Stephen Samuelian is a serial entrepreneur who has been recognized for his generous philanthropic funding campaigns. He says his giving habits were swayed many years ago after a life-changing event.
Interviews and News: Good morning and thank you for your time today.
Stephen Samuelian: It’s my pleasure!
Interviews and News: We understand that you have a rather unique philosophy regarding funding charitable organizations.
Stephen Samuelian: I don’t think it’s a philosophy so much as my understanding of how the world works.
Interviews and News: What do you mean?
Stephen Samuelian: I think that many good-hearted charities are a temporary fix to a symptom and not a solution to overcome the root problem.
Interviews and News: Can you give us an example?
Stephen Samuelian: Many years ago I was on a trip to a third world country. One day, we made a visit to a local orphanage. I felt immediately drawn to these children and their plight. However, I soon found out that many of these little ones actually had families. They were institutionalized because their living conditions at home were actually worse.
Interviews and News: How can that be?
Stephen Samuelian: The area was so economically depressed that parents felt it better to give up their children than to subject them to extreme poverty.
Interviews and News: Were there any programs available to help these families care for their kids?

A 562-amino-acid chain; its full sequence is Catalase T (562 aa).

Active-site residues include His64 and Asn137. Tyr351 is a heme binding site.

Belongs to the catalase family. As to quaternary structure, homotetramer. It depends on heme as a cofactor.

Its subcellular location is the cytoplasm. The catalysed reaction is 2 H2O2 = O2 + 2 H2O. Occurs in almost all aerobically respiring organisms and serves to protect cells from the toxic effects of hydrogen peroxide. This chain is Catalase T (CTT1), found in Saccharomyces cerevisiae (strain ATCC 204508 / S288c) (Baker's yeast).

Stephen Samuelian: No and that is just my point. The orphanages are definitely needed. However, many of the children could have remained at home had there been measures in place to ensure the family had the ability to provide for the basic needs of their children.
Interviews and News: What types of programs are you talking about?
Stephen Samuelian: Job creation and training, community cleanup efforts, more accessibility to childcare and nutrition…
Interviews and News: Do you believe the orphanages are a valuable asset to these communities?
Stephen Samuelian: As I said before, they are definitely needed. Most facilities, sadly, are just a Band-Aid that temporarily covers up a large-scale problem.
Interviews and News: So you believe that donors should focus on fixing the core problems?
Stephen Samuelian: Yes, I do.
Interviews and News: Do you think that more than a few charities pop up as a knee-jerk reaction to bad circumstances?
Stephen Samuelian: Many, absolutely. It seems there is always a desperate need for money to help fix one or more side effects of a more straightforward problem.
Interviews and News: What advice would you give to someone looking to offer their time or money?
Stephen Samuelian: Do your due diligence. Find out what caused the issue that is so near and dear to your heart. I believe the focus should be on helping educate and empower those you are trying to help rather than just throwing money at a bad situation.
Interviews and News: It sounds like there is a very fine line between helping and hurting where giving is concerned?
Stephen Samuelian: That’s right and it’s only when we all learn to recognize the difference that we can create a positive and long-lasting impact on the world.
Interviews and News: We appreciate your time today. Do you have any final words for our readership?
Stephen Samuelian: I would just like to reiterate that giving is absolutely vital to making the world a better place. But please make sure that you are contributing to a solution and not enabling a new generation of people who will suffer the same fate as their parents.
Interviews and News: Very sound advice indeed. We appreciate your time and hope to speak with you again soon.
Stephen Samuelian: I look forward to it.